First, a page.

If you have worked with object-oriented programming, then you must be aware of the properties (such as in C# or Python, or even in managed C++). Usually, we can access the properties inside an object and also set the property to some value:
Point point = Point(1.0, 2.0); double x = point.x; // Should be 1.0 point.x = 3.0; // Now point x is changed to 3.0
Though the preceding code mutates the data, it is very convenient to get and set a property. Imagine doing the same with Haskell:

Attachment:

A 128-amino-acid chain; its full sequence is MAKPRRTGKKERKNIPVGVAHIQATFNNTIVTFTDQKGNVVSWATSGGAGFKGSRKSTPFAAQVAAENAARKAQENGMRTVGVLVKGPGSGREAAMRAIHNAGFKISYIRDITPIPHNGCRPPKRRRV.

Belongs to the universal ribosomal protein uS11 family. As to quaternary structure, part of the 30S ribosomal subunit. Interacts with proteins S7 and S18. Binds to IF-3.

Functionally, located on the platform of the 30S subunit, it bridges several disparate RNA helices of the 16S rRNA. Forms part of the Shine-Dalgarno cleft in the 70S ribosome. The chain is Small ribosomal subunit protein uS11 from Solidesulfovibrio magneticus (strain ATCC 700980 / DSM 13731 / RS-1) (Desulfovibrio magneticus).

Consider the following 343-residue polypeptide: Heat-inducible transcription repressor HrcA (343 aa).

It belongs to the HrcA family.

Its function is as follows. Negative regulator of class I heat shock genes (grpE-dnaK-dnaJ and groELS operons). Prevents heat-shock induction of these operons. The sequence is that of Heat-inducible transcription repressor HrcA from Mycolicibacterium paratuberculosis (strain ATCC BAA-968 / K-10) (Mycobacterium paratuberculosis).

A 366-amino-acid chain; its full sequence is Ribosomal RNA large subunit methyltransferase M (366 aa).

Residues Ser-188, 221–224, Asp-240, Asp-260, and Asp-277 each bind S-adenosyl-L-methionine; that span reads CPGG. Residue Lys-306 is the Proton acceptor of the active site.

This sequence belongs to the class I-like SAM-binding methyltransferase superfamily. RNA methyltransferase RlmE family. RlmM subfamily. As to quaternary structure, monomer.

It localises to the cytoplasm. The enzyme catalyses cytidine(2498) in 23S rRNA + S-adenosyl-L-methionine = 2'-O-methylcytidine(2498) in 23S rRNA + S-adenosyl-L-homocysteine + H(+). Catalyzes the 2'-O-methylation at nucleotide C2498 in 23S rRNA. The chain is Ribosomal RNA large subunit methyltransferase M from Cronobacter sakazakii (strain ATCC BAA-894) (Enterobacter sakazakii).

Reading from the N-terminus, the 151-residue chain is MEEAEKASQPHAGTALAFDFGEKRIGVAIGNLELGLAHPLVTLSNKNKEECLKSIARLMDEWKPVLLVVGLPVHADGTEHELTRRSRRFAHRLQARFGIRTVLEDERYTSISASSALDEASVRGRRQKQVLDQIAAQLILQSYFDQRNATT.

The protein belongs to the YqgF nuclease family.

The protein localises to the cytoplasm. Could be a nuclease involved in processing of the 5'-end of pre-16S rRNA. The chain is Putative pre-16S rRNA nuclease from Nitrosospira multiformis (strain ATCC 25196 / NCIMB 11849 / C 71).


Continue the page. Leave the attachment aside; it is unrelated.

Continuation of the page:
data Point = Point Double Double x :: Point -> Double x (Point xv _) = xv setx :: Point -> Double -> Point setx (Point _ y) x = Point x y
We need to de-construct a type, and reconstruct it again. If we had some generic way of accessing a field inside ...